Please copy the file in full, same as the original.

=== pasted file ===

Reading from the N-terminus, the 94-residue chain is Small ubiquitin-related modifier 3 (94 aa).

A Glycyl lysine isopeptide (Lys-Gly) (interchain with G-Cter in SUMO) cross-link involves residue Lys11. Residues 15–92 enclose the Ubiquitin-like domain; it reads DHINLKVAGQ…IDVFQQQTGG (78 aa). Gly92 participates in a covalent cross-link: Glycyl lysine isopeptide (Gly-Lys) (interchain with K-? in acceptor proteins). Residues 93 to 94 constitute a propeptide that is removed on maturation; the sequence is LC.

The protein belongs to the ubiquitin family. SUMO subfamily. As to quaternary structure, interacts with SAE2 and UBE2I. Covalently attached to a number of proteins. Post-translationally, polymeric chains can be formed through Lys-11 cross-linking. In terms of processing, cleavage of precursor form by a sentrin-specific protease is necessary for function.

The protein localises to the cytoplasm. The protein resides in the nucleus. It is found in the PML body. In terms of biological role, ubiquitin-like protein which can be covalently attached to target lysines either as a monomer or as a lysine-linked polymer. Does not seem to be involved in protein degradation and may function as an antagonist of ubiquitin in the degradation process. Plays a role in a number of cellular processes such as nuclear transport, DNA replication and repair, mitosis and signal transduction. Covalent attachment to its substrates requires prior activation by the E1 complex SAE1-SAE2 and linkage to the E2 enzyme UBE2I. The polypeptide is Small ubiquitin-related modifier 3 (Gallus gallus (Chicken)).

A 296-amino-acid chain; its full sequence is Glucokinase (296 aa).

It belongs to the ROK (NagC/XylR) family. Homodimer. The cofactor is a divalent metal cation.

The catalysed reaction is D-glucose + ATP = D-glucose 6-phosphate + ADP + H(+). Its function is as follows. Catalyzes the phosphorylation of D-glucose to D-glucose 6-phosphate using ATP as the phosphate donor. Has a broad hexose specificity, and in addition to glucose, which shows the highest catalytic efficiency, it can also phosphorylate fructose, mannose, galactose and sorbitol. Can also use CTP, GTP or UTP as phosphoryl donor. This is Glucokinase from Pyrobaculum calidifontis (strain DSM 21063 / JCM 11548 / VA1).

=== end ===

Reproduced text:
Reading from the N-terminus, the 94-residue chain is Small ubiquitin-related modifier 3 (94 aa).

A Glycyl lysine isopeptide (Lys-Gly) (interchain with G-Cter in SUMO) cross-link involves residue Lys11. Residues 15–92 enclose the Ubiquitin-like domain; it reads DHINLKVAGQ…IDVFQQQTGG (78 aa). Gly92 participates in a covalent cross-link: Glycyl lysine isopeptide (Gly-Lys) (interchain with K-? in acceptor proteins). Residues 93 to 94 constitute a propeptide that is removed on maturation; the sequence is LC.

The protein belongs to the ubiquitin family. SUMO subfamily. As to quaternary structure, interacts with SAE2 and UBE2I. Covalently attached to a number of proteins. Post-translationally, polymeric chains can be formed through Lys-11 cross-linking. In terms of processing, cleavage of precursor form by a sentrin-specific protease is necessary for function.

The protein localises to the cytoplasm. The protein resides in the nucleus. It is found in the PML body. In terms of biological role, ubiquitin-like protein which can be covalently attached to target lysines either as a monomer or as a lysine-linked polymer. Does not seem to be involved in protein degradation and may function as an antagonist of ubiquitin in the degradation process. Plays a role in a number of cellular processes such as nuclear transport, DNA replication and repair, mitosis and signal transduction. Covalent attachment to its substrates requires prior activation by the E1 complex SAE1-SAE2 and linkage to the E2 enzyme UBE2I. The polypeptide is Small ubiquitin-related modifier 3 (Gallus gallus (Chicken)).

A 296-amino-acid chain; its full sequence is Glucokinase (296 aa).

It belongs to the ROK (NagC/XylR) family. Homodimer. The cofactor is a divalent metal cation.

The catalysed reaction is D-glucose + ATP = D-glucose 6-phosphate + ADP + H(+). Its function is as follows. Catalyzes the phosphorylation of D-glucose to D-glucose 6-phosphate using ATP as the phosphate donor. Has a broad hexose specificity, and in addition to glucose, which shows the highest catalytic efficiency, it can also phosphorylate fructose, mannose, galactose and sorbitol. Can also use CTP, GTP or UTP as phosphoryl donor. This is Glucokinase from Pyrobaculum calidifontis (strain DSM 21063 / JCM 11548 / VA1).